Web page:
Epic Max Star Driver

The new driver is 52 grams lighter than the Epic Max Driver and features an A.I.-designed Jailbreak Speed Frame that is built to enhance horizontal and torsional stability in design to increase ball speeds across the face.

Additionally, the A.I.-designed Flash Face works with the Jailbreak Speed Frame in a bid to promote fast speeds across a more expansive area.

The driver is constructed from a lighter, stronger Triaxial Carbon material that saves significant weight vs titanium, with that saved weight redistributed in design to promote high launch and more forgiveness.

Specs & Pricing 

The driver contains a 9g adjust sliding rear weight and comes equipped with an ATTAS Speed T1100 Shaft that is just 36 grams, combined with a Winn Dri-Tac Lite Grip that’s just 25 grams and a D1 swingweight.

Price: $699.99

Epic Max Fairway Wood

The latest fairway woods from Callaway are also engineered with A.I. for a new Jailbreak system that spreads and angles the Jailbreak blades. Along with stiffening the body, the new design aims to allow the forged face cup to flex more for added ball speeds.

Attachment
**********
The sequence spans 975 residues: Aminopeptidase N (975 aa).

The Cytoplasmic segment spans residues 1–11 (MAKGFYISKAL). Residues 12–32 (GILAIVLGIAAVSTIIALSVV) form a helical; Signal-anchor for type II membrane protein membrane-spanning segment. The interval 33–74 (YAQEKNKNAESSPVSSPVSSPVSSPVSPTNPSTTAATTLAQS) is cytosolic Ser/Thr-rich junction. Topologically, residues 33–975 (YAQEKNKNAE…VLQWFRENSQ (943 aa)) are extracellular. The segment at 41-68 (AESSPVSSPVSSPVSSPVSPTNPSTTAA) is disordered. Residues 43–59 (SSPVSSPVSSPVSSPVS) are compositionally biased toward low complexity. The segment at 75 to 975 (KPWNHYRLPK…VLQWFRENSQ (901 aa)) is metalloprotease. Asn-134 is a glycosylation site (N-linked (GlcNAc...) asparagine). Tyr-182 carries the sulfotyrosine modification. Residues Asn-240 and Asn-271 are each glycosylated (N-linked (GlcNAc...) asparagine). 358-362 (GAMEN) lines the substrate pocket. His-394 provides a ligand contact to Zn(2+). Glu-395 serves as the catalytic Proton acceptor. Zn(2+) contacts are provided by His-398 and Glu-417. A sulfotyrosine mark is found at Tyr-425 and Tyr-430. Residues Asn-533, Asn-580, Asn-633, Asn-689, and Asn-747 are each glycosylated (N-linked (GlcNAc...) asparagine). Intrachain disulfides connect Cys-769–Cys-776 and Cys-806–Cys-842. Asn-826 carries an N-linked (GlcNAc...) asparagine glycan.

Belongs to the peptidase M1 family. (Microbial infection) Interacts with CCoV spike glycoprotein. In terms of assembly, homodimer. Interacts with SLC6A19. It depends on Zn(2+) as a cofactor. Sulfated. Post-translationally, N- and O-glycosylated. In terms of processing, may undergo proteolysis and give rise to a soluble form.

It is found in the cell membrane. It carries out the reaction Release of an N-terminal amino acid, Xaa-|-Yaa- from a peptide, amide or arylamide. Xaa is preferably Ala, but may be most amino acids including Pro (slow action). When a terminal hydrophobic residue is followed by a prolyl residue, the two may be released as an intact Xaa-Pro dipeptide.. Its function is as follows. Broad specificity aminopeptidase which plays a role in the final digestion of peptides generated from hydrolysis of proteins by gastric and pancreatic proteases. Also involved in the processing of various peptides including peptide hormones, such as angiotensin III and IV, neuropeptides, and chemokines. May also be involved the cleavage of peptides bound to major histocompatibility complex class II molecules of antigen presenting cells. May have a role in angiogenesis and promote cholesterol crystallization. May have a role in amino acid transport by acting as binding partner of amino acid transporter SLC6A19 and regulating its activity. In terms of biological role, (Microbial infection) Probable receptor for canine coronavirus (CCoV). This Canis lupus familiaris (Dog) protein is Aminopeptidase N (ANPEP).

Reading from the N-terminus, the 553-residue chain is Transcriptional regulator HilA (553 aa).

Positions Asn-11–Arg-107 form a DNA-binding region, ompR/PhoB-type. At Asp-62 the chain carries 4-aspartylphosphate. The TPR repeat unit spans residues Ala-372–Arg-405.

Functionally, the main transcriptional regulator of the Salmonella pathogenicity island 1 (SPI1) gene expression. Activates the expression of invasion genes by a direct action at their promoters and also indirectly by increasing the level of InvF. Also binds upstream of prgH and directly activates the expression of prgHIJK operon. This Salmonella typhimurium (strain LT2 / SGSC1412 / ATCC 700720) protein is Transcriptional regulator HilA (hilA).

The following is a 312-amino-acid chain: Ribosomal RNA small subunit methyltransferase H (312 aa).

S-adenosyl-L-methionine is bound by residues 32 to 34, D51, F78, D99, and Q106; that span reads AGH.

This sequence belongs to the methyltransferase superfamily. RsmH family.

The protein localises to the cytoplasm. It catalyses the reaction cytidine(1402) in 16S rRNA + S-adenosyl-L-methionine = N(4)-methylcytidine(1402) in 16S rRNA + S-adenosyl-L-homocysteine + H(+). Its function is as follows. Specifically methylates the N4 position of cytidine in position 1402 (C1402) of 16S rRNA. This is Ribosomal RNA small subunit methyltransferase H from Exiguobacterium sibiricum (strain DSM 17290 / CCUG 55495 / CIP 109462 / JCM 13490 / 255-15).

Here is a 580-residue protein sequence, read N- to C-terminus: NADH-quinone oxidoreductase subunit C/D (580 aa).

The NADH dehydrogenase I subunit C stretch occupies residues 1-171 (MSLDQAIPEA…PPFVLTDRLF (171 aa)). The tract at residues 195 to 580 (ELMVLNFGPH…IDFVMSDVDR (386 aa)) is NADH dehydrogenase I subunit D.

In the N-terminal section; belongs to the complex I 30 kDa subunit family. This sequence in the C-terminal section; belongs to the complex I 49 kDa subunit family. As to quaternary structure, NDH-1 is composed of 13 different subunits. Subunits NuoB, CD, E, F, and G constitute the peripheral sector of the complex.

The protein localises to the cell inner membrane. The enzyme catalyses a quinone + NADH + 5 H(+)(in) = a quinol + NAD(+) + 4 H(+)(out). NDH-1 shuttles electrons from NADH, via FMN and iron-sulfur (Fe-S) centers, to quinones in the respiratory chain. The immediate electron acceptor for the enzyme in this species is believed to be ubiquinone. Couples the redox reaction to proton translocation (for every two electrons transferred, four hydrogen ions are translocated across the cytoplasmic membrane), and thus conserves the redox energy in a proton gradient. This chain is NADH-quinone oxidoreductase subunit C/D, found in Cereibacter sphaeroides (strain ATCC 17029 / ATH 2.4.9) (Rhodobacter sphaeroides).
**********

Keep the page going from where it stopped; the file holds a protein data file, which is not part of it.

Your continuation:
As with the driver, the woods are constructed from a lighter, stronger Triaxial Carbon material in design to promote a high launch and more forgiveness.

Launch and spin on the Epic Max Star fairways are tunable using 5 & 12g weights, with the heavy weight in the rear designed for more forgiveness and the heavy weight in the front aiming to offer lower launch and spin.

Specs & Pricing 

The woods come with an ATTAS Speed Shaft, combined with a Winn Dri-Tac Lite Grip, and a fixed hosel that bids to save additional weight.

Price: $429.99

Epic Max Star Hybrids

The new hybrids from Callaway contain Jailbreak A.I. Velocity Blades that are engineered to increase vertical stiffness near the sole of the club, creating more speed low on the face where players often mishit their hybrids.